Breastfeeding Reduces Pain
Downers Grove IL USA
From NEW BEGINNINGS, Vol. 23 No. 5, September-October 2006, p.215
Every mother has the right to protect her children as she sees fit. I think that breastfeeding helps reduce infant pain and stress. When breastfeeding is not immediately feasible, I have some ideas for infant pain reduction.
When my little ones got their immunizations, I warned them that they were going to get an "owie," but that it would stop hurting in a few minutes. I reminded them that I would be with them the entire time, which also helped them feel better.
Instead of breastfeeding at the moment of immunization, I always stood toward the back of my child's head, placed my index finger (soft side up) gently on the roof of the mouth where the palate drops down, and let my child suck. At the same time I whispered calm, soothing words in my child's ear such as, "I love you," "You'll feel better soon," and "Hang in there." (The index finger is similar in body temperature to a nipple and, from what I understand, similar to the shape of a nipple during nursing.)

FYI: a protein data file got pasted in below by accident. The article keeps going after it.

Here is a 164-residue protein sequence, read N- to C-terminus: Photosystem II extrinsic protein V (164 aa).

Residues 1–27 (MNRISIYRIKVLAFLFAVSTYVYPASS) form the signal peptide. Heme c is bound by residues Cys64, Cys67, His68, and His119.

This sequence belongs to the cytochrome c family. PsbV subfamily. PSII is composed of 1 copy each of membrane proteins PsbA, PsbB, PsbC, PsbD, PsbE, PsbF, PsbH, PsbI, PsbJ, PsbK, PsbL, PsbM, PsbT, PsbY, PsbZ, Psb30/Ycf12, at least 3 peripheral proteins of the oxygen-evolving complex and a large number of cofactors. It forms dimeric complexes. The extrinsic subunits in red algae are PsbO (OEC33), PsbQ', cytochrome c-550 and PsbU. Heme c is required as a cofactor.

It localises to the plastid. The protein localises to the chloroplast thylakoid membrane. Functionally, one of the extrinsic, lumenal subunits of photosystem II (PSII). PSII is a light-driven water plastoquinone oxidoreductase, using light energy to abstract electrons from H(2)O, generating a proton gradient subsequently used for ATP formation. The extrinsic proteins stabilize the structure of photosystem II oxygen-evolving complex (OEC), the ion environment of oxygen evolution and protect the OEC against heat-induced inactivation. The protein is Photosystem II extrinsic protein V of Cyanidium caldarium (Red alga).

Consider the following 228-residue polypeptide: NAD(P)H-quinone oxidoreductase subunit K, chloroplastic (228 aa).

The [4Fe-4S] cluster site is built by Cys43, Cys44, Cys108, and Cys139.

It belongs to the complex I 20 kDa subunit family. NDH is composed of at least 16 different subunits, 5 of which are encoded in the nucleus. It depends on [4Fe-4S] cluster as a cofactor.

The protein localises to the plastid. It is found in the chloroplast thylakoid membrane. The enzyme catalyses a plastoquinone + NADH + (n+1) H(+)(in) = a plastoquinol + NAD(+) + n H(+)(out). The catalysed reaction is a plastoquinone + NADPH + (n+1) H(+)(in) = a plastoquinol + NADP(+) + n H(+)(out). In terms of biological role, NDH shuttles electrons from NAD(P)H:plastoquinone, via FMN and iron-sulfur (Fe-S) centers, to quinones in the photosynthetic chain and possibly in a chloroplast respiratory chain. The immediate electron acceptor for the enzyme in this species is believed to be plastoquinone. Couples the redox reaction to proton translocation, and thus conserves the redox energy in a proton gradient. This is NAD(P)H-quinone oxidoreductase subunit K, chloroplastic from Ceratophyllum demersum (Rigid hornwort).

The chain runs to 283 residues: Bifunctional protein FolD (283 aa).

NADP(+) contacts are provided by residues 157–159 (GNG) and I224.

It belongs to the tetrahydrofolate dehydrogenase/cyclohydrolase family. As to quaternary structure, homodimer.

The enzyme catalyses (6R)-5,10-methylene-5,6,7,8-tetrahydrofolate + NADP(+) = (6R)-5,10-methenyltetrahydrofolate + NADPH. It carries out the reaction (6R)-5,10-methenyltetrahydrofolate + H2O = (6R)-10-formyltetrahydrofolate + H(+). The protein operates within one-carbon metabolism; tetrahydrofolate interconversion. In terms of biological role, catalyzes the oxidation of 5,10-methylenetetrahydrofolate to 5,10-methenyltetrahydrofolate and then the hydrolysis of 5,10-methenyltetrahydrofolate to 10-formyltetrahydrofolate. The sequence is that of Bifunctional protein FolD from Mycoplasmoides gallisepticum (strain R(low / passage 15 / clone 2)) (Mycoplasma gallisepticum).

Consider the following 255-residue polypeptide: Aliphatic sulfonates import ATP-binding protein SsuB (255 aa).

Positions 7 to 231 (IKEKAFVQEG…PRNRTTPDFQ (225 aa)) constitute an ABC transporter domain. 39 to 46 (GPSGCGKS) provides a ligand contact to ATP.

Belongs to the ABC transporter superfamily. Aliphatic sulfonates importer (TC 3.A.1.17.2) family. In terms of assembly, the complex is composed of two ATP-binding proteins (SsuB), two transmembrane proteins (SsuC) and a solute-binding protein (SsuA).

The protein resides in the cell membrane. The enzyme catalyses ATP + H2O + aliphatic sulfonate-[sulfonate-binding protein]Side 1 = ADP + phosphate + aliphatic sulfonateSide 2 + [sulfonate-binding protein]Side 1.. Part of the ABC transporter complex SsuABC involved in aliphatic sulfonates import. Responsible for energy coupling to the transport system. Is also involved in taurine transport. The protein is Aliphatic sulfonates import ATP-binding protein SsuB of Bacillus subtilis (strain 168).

As soon as the immunization was over, I would quickly nurse my child in the same room. I never asked permission to do so -- it was my right and responsibility to meet my baby's needs. The doctors and nurses benefited, too, because they didn't have to listen to a screaming baby. Thankfully, I was never challenged about breastfeeding at my doctor's office.
The finger method has also been helpful for my husband. If one of my babies started crying while I was in the shower, my husband let our child suck on the tip of his pinky finger (clean, of course). It was only a short-term solution, but it saved my baby (and husband!) from the stress of crying.
I hope that all breastfeeding mothers can feel confident in their lifestyle and parenting choices. There will always be people who test us, but La Leche League support and being prepared can help carry us through many situations!